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April 24, 2020
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Documentation continues to be a thorn for developers

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Few tasks can make a developer groan more than the process of documenting their code. As important as documentation is, it’s a task that has always gotten set as a low priority for developers, which leads to problems down the line. 

Postman’s 2019 State of API survey found that over half of respondents felt that API documentation was “below average or not well documented.” In addition, Coding Sans’ 2020 developer survey showed that sharing knowledge was the biggest challenge in software development.  

When talking about documentation, it’s important to make the distinction between two main types. Internal documentation is used to share knowledge about a particular piece of code with fellow developers, or developers who might be working on that piece of code in the future when the person who wrote that code might no longer be around. External documentation is documentation for consumers of a product. This includes things like release notes or product manuals. “If your customers can’t adopt your product and use it well, often you will lose that customer, or they will become frustrated and may look at other products,” said Kendra Little, DevOps Advocate for Redgate.

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One interesting evolution of customer-facing documentation over the last few years might be changing its place in the software development life cycle. Some companies have taken to integrating documentation into the product itself. For example, rather than a user having to search for a specific page in web documentation when they want to learn more about a feature, the application itself will include a pop-up that appears when an object is hovered over that provides more information. “Instead of asking a customer to go look at our external page of releases, it’s in the tooling to have a place that notifies your customer ‘hey we have this new feature and here’s where you can go read more about it,’” said Little.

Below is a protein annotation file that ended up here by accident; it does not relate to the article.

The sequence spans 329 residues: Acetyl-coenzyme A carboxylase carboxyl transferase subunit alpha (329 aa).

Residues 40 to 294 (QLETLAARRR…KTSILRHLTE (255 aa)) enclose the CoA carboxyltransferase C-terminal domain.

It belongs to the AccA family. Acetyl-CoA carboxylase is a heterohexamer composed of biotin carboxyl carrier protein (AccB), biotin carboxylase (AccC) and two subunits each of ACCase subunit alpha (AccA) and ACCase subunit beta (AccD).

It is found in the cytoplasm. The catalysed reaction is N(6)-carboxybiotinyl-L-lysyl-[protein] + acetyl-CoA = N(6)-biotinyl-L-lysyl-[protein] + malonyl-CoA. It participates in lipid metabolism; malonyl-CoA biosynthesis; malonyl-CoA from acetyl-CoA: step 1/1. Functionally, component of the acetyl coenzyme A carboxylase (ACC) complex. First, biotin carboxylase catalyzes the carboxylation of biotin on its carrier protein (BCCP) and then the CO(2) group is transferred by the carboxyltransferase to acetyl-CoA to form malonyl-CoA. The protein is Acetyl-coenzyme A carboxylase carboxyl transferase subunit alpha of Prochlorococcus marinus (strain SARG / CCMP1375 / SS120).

Joseph Spurrier, head of engineering at cloud governance company Cloudtamer, encourages his team not to think of features as simply buttons or forms, but as the know-how that goes along with that feature. “We develop a variety of documentation to share that know-how: basic pop-up labels to help identify unique icons, tool tips that provide a sentence or two to help the user complete the task, and context-sensitive help accessible from within our application and hosted on our support portal,” he said. 

Little believes that it’s no longer enough to just have a set of web pages that users can find by searching. “Yes, you do need to have that, but you also need to help them find it at the relevant time,” said Little. 

According to Asif Rehmani, CEO of VisualSP, a company that provides in-context training solutions, no matter how skilled a person is, eventually they will come to a part of an application they’re not familiar with and will have questions. At that time, it’s not efficient for a user to have to go search for answers. It’s much better for those answers to be surfaced in the moment, which prevents the flow of work from being disrupted. A short snippet of documentation that appears in a help icon that you can click on is much more effective than long documentation that isn’t as accessible when you need it, Rehmani said.